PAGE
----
Stites files BRT amendment to require study of Charlotte as alternate route

Tuesday, June 11, 2013 at 10:54am

An amendment to Mayor Karl Dean’s capital-spending plan would require the Metro Transit Authority to study Charlotte Avenue as an alternate route for bus rapid transit.

Metro Councilman Josh Stites filed the amendment, which would tie the study to the $7.5 million in future engineering funding that Dean is seeking for The Amp, the bus rapid transit project that would run from the White Bridge Road area in West Nashville to East Nashville’s Five Points area. The funding Dean is requesting would only be available if and when the project is accepted by the federal government.

Stites said he wants to avoid focusing on the West End route without considering alternatives. Concern has cropped up in recent months as council members and community activists along Charlotte have suggested that corridor would be a better starting point for The Amp.

“My concern,” Sites said, “is we’re going to spend $7.5 million to consider the East-West connector down West End, and when they bring back the study and it’s going to say that it’s going to cause a lot of headaches, it’s going to cannibalize one of our main thoroughfares, but we think it’s good for Nashville to have rapid transit.”

Stites added, “[The] council is going to ask, ‘Did you look at other routes? Did you look at Charlotte? Did you look at Gallatin Road?’ And they’ll say ‘No, we just looked down West End.’ So the purpose of this amendment is to avoid that. So that they understand that the council’s intent — if the council in fact passes the amendment — is that we want to consider everything. We don’t just want tunnel vision going down West End.”

The mayor, along with transit officials, has insisted that West End is the only route capable of attracting federal support, because of the high density along the corridor and the potential for growth in ridership. Without federal funding, the project would be stalled.

Dean has said he hopes the initial project will be a starting point for an improved transit network around the city, including North Nashville, where some in the community have criticized the project as another civic investment that ignores low-income areas.

The council is set to vote on Dean’s $300 million capital spending plan Tuesday night.


6 Comments on this post:

By: sharko20 on 6/11/13 at 8:30

Thank you Josh Stites. Wake up Davidson County residents. Even if you don't live along the route the BRT will effect you.

By: Shane Smiley on 6/12/13 at 2:44

Thank you, Councilman Stites.
You took a stand.
This is a large decision for the taxpayers of Davidson County.
In my opinion, destroying the feel and traffic flow of historic West end is a real shame.
Charlotte pike is begging for AMP. Unfortunately, any other than the West End corridor stops the AMP's ability to carry hotel guests too and from the MCC and city core.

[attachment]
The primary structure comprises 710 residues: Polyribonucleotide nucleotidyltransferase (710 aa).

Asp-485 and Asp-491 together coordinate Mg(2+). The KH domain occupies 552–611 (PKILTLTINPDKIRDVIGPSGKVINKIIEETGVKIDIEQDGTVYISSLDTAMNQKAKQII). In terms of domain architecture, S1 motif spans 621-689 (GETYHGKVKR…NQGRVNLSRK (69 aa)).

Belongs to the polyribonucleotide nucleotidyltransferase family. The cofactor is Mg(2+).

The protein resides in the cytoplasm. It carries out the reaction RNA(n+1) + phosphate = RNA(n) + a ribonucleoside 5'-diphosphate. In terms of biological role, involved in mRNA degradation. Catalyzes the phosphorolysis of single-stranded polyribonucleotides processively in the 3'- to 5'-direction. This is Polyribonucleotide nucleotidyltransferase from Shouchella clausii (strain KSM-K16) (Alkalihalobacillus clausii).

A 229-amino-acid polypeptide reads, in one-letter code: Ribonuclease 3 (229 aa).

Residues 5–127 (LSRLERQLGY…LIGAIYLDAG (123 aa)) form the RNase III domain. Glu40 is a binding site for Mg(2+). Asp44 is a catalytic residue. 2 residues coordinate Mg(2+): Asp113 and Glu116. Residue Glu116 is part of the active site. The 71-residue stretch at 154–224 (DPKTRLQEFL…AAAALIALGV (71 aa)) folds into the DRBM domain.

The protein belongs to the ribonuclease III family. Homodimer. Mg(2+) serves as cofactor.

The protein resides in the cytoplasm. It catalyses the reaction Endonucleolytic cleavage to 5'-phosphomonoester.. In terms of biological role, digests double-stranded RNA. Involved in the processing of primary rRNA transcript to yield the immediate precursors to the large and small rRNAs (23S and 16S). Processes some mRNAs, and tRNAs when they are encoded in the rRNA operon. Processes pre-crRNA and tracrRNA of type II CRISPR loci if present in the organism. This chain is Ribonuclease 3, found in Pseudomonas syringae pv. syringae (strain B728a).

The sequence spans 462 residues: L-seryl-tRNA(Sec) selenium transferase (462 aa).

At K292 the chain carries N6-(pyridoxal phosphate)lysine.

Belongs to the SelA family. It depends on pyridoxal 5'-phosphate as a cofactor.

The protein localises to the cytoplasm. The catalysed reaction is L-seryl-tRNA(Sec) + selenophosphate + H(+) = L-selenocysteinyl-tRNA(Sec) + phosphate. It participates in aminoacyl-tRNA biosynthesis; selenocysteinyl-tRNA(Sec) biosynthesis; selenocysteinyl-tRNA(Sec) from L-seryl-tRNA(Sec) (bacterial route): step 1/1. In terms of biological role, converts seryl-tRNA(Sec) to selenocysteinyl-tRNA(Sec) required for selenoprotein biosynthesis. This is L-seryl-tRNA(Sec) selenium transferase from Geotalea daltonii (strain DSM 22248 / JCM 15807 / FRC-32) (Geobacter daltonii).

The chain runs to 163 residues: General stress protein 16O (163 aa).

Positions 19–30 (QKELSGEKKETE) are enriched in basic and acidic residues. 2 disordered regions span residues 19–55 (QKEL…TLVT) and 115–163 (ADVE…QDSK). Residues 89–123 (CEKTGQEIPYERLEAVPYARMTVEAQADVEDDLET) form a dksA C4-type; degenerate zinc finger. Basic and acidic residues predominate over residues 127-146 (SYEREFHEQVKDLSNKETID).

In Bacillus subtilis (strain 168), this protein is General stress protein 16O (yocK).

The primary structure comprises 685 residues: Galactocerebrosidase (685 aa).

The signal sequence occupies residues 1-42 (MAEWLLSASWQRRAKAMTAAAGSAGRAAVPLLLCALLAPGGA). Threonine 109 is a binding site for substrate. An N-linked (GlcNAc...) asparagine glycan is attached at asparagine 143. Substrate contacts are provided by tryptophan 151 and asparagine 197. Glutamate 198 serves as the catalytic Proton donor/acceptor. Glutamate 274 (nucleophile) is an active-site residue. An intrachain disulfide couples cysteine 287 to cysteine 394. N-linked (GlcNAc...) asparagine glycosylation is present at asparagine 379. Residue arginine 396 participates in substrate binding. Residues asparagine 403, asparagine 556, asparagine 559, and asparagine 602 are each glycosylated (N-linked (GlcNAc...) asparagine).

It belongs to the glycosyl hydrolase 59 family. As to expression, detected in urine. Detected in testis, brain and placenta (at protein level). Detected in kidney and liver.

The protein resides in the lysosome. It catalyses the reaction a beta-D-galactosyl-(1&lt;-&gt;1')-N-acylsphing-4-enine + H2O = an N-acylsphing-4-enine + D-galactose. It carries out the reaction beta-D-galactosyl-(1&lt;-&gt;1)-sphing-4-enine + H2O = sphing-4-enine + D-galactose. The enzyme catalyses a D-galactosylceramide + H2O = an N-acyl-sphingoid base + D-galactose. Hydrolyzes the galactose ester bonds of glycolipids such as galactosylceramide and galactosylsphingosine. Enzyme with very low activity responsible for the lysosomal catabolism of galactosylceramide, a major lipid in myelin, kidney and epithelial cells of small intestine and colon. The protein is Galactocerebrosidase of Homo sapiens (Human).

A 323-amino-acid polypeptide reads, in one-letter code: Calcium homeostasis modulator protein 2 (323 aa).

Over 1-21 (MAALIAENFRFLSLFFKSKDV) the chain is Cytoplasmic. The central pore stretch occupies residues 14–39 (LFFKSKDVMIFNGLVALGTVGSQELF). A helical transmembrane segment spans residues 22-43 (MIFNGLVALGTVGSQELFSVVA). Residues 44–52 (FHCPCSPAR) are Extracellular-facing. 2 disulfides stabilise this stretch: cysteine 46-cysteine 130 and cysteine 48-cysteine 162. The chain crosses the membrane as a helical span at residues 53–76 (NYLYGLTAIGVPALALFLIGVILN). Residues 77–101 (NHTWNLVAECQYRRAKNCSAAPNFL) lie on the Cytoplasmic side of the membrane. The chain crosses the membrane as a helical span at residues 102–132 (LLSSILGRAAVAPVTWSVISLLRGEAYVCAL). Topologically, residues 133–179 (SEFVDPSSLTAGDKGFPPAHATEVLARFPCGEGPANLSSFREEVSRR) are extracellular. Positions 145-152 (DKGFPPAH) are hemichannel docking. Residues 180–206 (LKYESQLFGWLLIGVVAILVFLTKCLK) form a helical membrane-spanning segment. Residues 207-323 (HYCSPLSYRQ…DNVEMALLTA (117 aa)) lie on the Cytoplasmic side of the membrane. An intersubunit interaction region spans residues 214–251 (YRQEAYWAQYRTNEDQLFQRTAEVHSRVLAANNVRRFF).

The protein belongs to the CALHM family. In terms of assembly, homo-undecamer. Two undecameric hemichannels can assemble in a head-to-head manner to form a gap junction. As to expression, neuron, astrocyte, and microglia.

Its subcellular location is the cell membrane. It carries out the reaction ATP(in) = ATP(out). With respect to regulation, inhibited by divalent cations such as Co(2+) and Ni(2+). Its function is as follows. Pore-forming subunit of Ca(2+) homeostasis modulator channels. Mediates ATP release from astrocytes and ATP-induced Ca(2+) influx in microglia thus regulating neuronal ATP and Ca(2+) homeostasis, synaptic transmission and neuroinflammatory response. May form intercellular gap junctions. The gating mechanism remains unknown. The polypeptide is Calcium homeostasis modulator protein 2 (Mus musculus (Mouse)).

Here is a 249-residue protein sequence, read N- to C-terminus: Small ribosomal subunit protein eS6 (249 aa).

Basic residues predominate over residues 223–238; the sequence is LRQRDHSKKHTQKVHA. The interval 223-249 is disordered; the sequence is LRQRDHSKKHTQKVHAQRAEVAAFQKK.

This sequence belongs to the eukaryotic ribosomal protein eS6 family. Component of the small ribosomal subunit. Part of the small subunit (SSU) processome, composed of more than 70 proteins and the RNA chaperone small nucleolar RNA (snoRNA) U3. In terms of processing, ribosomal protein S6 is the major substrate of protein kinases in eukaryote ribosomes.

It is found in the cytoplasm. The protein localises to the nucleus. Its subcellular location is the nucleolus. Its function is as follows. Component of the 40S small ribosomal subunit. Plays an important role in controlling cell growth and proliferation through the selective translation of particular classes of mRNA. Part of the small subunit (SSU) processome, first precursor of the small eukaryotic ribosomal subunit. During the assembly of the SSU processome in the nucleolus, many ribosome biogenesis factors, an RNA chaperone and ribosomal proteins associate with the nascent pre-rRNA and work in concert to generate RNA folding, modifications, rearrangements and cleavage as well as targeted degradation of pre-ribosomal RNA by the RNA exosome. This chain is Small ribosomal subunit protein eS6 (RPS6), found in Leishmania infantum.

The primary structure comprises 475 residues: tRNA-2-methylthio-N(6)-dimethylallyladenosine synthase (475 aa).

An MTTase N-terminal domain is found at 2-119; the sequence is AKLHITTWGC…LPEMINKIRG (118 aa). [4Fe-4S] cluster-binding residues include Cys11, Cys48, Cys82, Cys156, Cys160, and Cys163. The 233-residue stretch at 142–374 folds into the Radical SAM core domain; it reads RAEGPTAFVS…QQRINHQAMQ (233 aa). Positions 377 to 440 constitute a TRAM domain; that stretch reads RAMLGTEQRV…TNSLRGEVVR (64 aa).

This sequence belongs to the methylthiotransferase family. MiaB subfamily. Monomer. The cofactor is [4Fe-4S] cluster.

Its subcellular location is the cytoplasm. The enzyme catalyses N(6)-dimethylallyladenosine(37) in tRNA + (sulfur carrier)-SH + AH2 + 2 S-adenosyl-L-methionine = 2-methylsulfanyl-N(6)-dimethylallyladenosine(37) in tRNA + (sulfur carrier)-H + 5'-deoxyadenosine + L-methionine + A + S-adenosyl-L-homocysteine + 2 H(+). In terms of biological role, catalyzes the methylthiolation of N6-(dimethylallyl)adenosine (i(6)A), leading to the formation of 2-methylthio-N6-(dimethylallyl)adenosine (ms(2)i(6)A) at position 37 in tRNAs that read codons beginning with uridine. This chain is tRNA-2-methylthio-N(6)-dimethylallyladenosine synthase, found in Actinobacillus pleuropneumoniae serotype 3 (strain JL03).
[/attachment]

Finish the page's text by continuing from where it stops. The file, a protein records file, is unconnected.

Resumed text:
Make no mistake, this is a Chamber of Commerce project directly connected to the city core business model.
The tax payers will now be taking on the transportation fees associated with our hotel / tourism / convention industry.
Thank you, Josh for continuing the conversation.
You had the Historic Courthouse abuzz.
I hope you will take another stand when it comes to the Fairgrounds where 74% of your district voted to Save Our Historic Fairgrounds.
Keep up the good work.

By: Lealand419 on 6/12/13 at 10:32

Excuse me, but it appears from the other story on this subject that a Charlotte route would be way too pricey, without federal help:

"The mayor has repeatedly claimed that West End is the only route in the city that will get support from the federal government, and transit officials have insisted that they considered other routes."

By: Lealand419 on 6/12/13 at 10:35

And as for the "Historic Fairgrounds", blight and eyesore do not equal "historic". It's high time to move the State Fair and redevelop that site into something useful and attractive for the city, i.e. mixed-use.

By: Kelliente on 6/12/13 at 10:42

Do you guys even read the stories before you start in on your "I hate dat big damn gubment" bullshit? To reiterate Lealand49's citation: "The mayor has repeatedly claimed that West End is the only route in the city that will get support from the federal government, and transit officials have insisted that they considered other routes."

Besides, who the hell in their right mind would think anything running down Charlotte could be "rapid" transit. Have you ever driven on Charlotte in rush hour?

And this is NOT a story about the fairgrounds people, so don't even go there. You're off topic.

By: Shane Smiley on 6/12/13 at 4:57

You are correct, Charlotte Pike does not have the population density needed to acquire the federal funds needed to power the AMP project. I believe Gallatin Pike and/or Murfreesboro Road may have the population density with adjusted High Density Zoning.
Metro had to do some rezoning to make the proposed West End corridor qualify.
I agree that the transit officials have looked at other routes but, their focus has always been on West End for the reasons I stated above.

As far as your claims concerning the Historic Fairgrounds, I suggest you do your homework.

Kelliente, I did not say I hated the government. I simply gave my opinion concerning the reasoning behind the AMP.
As far as my comment concerning the Fairgrounds, Seeing Josh stand up for what is right is encouraging.
I hope he will do the same where the Fairgrounds is concerned. With 71% of the voters voting to keep the current Fairgrounds events in place, It is time for our City Council to stand up for the will of the people.
Standing up for what is right should be involved in all conversations.